Focus on Cristina’s transformation: The narrator’s point of view focuses attention on the changes Cristina undergoes. The narrative becomes a detailed observation of her behavior, habits, and possible metamorphosis. This approach intensifies the mystery and suspense as the narrator (and, with him, the reader) tries deciphering the truth behind these changes.

Open interpretation: Finally, the choice of first-person narration allows Ocampo to leave many aspects of the story open. The ambiguity inherent in the narrator’s limited and potentially biased perception invites the reader to question and search for meanings beyond the surface of the text.

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Main themes addressed in the story

Identity and transformation: One of the central themes is the fluidity and fragility of identity. Initially defined by her superstitions, Cristina undergoes a transformation that leads her to assume, at least in the narrator’s perception, the characteristics of Violeta, the previous tenant. This metamorphosis calls into question the stability of identity and suggests the influence of environment and circumstance in shaping the self.

Obsession and paranoia: The narrator, whose obsession with protecting and understanding Cristina becomes the narrative’s driving force, exhibits a growing paranoia. His fixation with the figure of Violeta and fear of losing Cristina drive him to increasingly irrational behavior. This theme highlights how obsession can distort the perception of reality.

Reality versus illusion: Ocampo plays with the ambiguity between the real and the imaginary. Throughout the story, the line between truth and distorted perception becomes blurred. The reader is forced to constantly question the reliability of the narrator and the nature of the events described.

The power of superstitions: The story begins by exploring how they affect Cristina’s daily life. This theme expands to suggest how irrational beliefs and fears can influence decisions and relationships.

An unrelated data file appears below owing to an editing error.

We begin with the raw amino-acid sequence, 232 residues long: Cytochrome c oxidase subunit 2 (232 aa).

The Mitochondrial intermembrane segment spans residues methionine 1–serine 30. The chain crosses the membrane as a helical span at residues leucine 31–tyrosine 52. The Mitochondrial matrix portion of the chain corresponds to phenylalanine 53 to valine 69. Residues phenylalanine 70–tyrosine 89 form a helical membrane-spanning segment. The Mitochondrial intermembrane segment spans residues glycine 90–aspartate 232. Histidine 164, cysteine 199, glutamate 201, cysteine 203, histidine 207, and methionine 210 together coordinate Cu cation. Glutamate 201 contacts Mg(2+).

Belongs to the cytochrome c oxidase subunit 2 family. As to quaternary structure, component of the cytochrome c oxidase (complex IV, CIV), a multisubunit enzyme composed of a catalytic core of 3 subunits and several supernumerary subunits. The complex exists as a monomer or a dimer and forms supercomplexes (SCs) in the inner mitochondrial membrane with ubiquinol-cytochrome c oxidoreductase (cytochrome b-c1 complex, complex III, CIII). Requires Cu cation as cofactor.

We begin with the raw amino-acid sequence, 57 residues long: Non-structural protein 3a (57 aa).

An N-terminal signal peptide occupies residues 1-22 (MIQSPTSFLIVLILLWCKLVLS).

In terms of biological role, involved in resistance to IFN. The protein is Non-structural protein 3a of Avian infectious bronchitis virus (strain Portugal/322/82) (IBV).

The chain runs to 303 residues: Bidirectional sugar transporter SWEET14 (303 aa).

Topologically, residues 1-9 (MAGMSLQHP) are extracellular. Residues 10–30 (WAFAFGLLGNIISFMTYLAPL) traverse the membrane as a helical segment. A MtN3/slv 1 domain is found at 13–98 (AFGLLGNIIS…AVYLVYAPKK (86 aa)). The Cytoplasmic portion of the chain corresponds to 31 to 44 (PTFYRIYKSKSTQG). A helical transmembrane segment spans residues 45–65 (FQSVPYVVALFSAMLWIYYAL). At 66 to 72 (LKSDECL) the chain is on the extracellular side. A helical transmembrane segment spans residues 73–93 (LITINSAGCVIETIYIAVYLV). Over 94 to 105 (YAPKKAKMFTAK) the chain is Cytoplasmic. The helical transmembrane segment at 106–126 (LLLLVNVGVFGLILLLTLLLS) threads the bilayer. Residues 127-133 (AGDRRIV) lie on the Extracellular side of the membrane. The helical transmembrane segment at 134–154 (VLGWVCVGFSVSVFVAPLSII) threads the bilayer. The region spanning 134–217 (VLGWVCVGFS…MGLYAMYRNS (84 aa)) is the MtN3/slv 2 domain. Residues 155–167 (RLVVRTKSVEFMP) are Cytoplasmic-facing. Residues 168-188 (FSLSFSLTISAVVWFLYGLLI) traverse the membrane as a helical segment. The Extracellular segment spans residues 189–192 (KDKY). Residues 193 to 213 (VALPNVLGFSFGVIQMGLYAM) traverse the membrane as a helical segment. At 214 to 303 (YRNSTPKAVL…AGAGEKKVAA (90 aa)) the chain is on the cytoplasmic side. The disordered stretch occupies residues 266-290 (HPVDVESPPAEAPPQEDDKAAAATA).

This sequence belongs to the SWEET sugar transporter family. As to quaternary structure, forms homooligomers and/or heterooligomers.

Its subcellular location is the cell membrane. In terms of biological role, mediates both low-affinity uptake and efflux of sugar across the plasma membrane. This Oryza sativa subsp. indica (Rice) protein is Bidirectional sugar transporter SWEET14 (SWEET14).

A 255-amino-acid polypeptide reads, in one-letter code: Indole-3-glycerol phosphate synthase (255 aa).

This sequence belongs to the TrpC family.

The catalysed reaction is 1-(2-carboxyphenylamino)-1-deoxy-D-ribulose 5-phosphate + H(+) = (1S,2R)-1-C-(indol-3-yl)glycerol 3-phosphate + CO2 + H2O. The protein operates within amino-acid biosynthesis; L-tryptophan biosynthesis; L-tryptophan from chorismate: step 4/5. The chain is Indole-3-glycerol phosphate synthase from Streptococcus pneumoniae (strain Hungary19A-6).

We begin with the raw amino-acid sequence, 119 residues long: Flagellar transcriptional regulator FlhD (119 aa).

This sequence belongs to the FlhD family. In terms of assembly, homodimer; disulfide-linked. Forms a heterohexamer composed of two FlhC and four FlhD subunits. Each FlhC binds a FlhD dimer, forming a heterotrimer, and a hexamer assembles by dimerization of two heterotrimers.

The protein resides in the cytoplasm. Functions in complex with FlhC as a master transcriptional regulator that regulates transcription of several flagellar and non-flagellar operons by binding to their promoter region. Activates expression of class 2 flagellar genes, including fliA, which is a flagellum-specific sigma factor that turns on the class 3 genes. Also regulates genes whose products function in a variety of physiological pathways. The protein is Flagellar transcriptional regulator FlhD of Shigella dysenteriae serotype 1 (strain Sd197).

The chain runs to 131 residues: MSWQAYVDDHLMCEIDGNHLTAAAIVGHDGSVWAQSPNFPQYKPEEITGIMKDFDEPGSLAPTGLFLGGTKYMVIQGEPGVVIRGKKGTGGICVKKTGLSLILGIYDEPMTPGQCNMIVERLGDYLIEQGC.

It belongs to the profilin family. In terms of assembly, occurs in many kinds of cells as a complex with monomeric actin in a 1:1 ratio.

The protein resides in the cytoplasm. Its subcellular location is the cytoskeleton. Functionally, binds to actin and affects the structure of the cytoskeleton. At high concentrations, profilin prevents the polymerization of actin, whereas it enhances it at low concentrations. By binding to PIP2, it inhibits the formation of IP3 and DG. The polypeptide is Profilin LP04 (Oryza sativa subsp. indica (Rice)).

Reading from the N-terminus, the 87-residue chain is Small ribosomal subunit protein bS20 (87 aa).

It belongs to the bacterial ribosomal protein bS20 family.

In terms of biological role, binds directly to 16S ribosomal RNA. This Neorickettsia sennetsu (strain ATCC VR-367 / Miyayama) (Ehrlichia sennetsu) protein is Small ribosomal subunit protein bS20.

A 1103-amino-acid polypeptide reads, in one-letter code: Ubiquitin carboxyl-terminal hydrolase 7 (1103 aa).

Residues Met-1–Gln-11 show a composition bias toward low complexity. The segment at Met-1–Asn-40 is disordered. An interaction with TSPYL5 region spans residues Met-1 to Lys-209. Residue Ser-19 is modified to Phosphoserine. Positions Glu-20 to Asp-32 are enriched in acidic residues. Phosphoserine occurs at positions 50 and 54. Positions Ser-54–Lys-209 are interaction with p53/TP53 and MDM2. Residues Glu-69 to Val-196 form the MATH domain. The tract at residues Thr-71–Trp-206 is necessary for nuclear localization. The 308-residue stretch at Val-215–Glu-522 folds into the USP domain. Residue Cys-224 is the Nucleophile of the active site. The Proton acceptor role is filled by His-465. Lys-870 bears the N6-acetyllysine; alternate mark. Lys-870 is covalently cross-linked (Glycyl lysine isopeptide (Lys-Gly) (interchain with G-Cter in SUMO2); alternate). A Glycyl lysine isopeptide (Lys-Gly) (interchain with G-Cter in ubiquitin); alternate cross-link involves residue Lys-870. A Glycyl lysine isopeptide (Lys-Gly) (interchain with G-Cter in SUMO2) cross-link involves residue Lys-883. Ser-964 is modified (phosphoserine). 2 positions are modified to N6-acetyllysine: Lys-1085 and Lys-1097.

Isolation and alienation: Physical and emotional isolation is a recurring theme. The house becomes a refuge and a prison, isolating the characters from the outside world. This isolation contributes to the narrator’s alienation and Cristina’s transformation.

Relationships and power: The relationship between the narrator and Cristina is complex and marked by power dynamics. The narrator attempts to protect Cristina from her fears but, in doing so, exerts a control that eventually contributes to her alienation and possible transformation.

Time: The story suggests a reflection on the impact of the past on the present. The story of the house and its previous tenant, Violeta, is intertwined with the characters’ present lives, suggesting that the past is never entirely separate from the present.

Historical and cultural context

The historical and cultural context in which Silvina Ocampo’s “The House Made of Sugar” is set is relevant to understanding the depth and nuances of the story. Silvina Ocampo, sister of Victoria Ocampo and wife of Adolfo Bioy Casares, was a leading figure in the Argentine literary scene and part of an intellectual circle that included Jorge Luis Borges, among others. The story was first published in 1959 in Argentina, undergoing significant social and political changes.

Mid-20th Century Argentina: During this period, Argentina was going through a time of political instability and social change. The 1950s witnessed the fall of Juan Domingo Perón’s government and a subsequent period of military and civilian governments. This atmosphere of political and social uncertainty could be reflected in the atmosphere of ambiguity and uneasiness in the story.

Influence of European literature and surrealism: Ocampo and his contemporaries were influenced by European literary currents, especially surrealism, emphasizing the importance of the subconscious, dreams and irrational elements. This influence is reflected in the mixture of realism and surrealism in “The House Made of Sugar,” as well as in the focus on the psychological and dreamlike aspects of the narrative.

The role of women in society: Cristina’s portrayal in the story can be interpreted in light of gender norms and the role of women in Argentine society at the time. Cristina’s transition from a woman defined by her superstitions to an enigmatic and transformed figure possibly reflects the tensions and changes in the perception and role of women.